One February afternoon, my sister and I took the kids shopping at one of the big warehouse stores. They were jumpy and excited to visit with their aunty again, and she had promised Chloe to pick a present for her birthday. We stood in the busy line, my fidgety son in front of me, waiting for the girls to return with Chloe’s gift of choice. It was almost our turn, when Chloe came bounding up with a huge smile on her face holding a coloring book set and a complete encyclopedia of Pokémon characters.
My mommy antenna sensed an impending crisis. I felt stuck between the cashier signaling for my turn and giving my daughter an answer I knew she wouldn’t like. I would not be pressured into saying “yes” because of the momentum of the grocery line.
I looked at my sister instead. “She can have the coloring book, but not the Pokémon,” hoping that redirecting the point to an adult would lessen the blow.
My baby’s face dropped to seven levels of disappointment. The tears welled up in her beautiful green eyes.
Ohhhh no, not here. Please not here.
I squatted down to try and level with her, at a loss for an explanation that could come close to conveying the depth of my reasoning. The only thing I could think to say was, “Chloe, this is not what we do, this stuff is not okay… you don’t need this…people….kids at school…. not in our house…”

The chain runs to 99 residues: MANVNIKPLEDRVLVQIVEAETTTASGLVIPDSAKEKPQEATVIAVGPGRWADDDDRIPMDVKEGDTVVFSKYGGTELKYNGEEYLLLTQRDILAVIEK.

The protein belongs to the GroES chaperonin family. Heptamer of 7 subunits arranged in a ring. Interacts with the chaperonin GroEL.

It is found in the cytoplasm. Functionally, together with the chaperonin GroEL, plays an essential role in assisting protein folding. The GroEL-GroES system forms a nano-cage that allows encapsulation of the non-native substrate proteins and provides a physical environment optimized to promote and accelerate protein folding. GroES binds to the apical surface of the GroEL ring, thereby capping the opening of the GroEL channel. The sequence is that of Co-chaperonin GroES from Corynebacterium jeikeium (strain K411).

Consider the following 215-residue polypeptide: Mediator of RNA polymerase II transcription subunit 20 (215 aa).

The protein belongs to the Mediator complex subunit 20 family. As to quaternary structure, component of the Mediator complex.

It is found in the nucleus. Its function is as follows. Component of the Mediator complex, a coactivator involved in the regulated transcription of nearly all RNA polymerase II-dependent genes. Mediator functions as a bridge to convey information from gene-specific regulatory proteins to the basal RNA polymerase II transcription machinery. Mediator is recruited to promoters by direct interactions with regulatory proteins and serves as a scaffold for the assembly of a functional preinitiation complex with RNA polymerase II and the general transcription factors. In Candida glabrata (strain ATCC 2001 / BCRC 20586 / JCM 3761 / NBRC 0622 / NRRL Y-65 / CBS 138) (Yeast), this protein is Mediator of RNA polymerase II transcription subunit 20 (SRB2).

My thoughts were a jumbled mess. Like most other times the kids spring an issue or question on me, I was not ready for this conversation, especially not in the checkout line.
She sobbed and let out soft whimpers as she hugged my sister, who was visibly torn between consoling her niece’s little spirit and standing behind the principle I was attempting to communicate.
Then, something unexpected happened. A man in the line next to us heard our conversation, stepped into the bubble of our dilemma and asserted to my daughter, “You probably don’t understand now, but believe me, you will thank your mom later for this.”